Coming back to the point, it’s all about hiring few but only exceptionally smart, hyper-rational, adaptable and decisive marketers. A brand has to be awesome at recruiting the right marketing talent for delivering superior customer experience. It won’t work any other way.

2)  Adaptability is not your game.

You have a fixed mindset. Good.

You have marketing leaders who do not invest time in studying your industry and consumer psychographics. Even better.

You have a marketing team that does not challenge the status quo. Nothing beats this.

You can truly be a rock star in screwing up your marketing.

Now let’s talk about an approach that can blur your dream of botching up your marketing. The amazingly fast-changing marketing landscape and dynamic consumer needs have created a serious need for the marketing function to be adaptable to the changes and take decisions in real time. But wait. This does not call for rash decision making but decisiveness.

Marketers meet surprises at work every day. The most passionately executed marketing campaigns might underperform or a simple tweet might go viral. Good marketers know how to adapt and react to the changes quickly. The ability to react and act on signals is one of the top skills a marketer needs to possess today for competitive advantage.

With the Internet-induced transparency in the marketplace, these signals are evenly available to you and your competitors. Adaptive companies with sharp and analytical marketing function can apply advanced data mining principles to identify signals and leverage the capabilities for faster adaptation. The 21st century marketers’ adaptability trait can bring them back into the game despite so frequent algorithm updates by Google.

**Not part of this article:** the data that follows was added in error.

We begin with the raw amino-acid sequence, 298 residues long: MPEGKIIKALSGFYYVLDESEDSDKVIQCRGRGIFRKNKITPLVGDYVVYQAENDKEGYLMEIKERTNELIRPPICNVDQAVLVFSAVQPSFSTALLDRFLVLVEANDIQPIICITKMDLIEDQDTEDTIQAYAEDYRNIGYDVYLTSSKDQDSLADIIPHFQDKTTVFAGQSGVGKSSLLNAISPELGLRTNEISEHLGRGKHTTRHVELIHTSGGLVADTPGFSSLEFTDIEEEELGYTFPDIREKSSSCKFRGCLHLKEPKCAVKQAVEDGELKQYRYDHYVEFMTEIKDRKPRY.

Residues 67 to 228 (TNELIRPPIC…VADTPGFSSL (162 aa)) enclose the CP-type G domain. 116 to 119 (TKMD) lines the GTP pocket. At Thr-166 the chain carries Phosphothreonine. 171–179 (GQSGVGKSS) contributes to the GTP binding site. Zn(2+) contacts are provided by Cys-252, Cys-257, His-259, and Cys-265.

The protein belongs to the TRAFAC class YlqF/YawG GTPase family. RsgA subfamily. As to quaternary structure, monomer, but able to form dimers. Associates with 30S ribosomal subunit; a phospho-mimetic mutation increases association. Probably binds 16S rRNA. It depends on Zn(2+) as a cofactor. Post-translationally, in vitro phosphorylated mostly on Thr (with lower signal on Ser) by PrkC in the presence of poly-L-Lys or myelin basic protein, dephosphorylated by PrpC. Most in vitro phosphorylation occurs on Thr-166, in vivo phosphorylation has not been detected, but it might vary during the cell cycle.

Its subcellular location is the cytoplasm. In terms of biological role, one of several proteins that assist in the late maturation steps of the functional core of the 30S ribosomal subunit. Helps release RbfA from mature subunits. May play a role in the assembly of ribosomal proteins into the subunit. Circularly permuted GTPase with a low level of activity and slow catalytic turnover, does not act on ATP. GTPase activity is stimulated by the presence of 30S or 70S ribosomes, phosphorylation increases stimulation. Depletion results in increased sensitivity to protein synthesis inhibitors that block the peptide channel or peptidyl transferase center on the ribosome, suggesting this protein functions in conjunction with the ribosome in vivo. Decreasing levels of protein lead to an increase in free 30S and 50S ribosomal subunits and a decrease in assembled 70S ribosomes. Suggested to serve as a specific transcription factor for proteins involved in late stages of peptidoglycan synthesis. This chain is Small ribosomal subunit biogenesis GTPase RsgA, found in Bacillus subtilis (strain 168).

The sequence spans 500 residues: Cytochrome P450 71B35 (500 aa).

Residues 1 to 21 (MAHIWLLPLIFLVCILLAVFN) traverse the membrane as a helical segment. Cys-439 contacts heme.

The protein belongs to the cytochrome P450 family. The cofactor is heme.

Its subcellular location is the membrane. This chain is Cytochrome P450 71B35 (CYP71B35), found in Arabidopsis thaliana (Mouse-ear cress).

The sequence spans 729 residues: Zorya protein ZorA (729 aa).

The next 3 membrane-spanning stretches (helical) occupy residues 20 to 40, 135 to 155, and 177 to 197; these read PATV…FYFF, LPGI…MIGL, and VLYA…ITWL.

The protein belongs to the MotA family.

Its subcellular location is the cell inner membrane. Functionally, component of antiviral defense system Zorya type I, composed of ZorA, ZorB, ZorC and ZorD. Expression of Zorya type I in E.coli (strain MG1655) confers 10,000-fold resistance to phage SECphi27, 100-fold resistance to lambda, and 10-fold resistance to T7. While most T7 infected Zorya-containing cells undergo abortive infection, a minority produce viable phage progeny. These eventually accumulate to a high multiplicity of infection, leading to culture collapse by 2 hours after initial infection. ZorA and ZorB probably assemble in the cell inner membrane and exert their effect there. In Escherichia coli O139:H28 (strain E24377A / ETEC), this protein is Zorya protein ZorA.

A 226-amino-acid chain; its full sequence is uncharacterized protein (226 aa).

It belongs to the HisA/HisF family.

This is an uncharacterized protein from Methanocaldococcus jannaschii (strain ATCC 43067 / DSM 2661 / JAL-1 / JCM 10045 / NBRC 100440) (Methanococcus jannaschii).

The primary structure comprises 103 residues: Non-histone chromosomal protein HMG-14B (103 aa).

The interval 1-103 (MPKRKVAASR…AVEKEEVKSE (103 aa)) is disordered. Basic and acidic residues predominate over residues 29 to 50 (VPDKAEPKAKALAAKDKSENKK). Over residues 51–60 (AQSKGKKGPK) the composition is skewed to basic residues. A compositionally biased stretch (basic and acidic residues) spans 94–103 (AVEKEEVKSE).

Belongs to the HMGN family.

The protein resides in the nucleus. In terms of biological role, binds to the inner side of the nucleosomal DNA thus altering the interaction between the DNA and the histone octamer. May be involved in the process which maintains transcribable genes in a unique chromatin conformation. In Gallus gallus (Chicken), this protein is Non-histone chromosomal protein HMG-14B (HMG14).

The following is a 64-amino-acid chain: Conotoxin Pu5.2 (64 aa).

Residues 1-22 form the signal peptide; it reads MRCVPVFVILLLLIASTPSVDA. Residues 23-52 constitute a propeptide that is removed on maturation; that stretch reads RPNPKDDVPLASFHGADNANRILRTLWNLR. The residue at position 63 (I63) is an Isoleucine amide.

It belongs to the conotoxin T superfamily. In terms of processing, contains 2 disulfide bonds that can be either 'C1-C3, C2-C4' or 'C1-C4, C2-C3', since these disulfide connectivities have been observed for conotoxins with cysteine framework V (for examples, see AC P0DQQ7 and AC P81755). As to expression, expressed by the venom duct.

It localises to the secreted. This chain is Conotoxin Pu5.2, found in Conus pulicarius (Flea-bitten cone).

Many companies still rely on the customers’ demographical data sets available to them for executing their marketing campaigns; however, it’s important to understand that this information only scrapes off the surface-level insights. Behavioral data forms the core of adaptive marketing. It gives a deep understanding to the marketer about the likes, dislikes, preferences, motivations, goals, challenges and interaction with the brands. These future-forward insights help marketers devise relevant marketing campaigns likely to drive conversions.

In lack of adaptability, your marketing function is most likely to push into a futile cycle of strategizing and executing, without yielding any significant results. Adaptability can help your brand build a sustainable and meaningful relationship with your potential customers and customers.

3)     You love falling into plotholes.

If you want to ruin your marketing, one of the best approaches is to get your strategy as much lip service as you can. There are good numbers of marketers today, who look at marketing strategy as a laundry list of wishes, goals or objectives.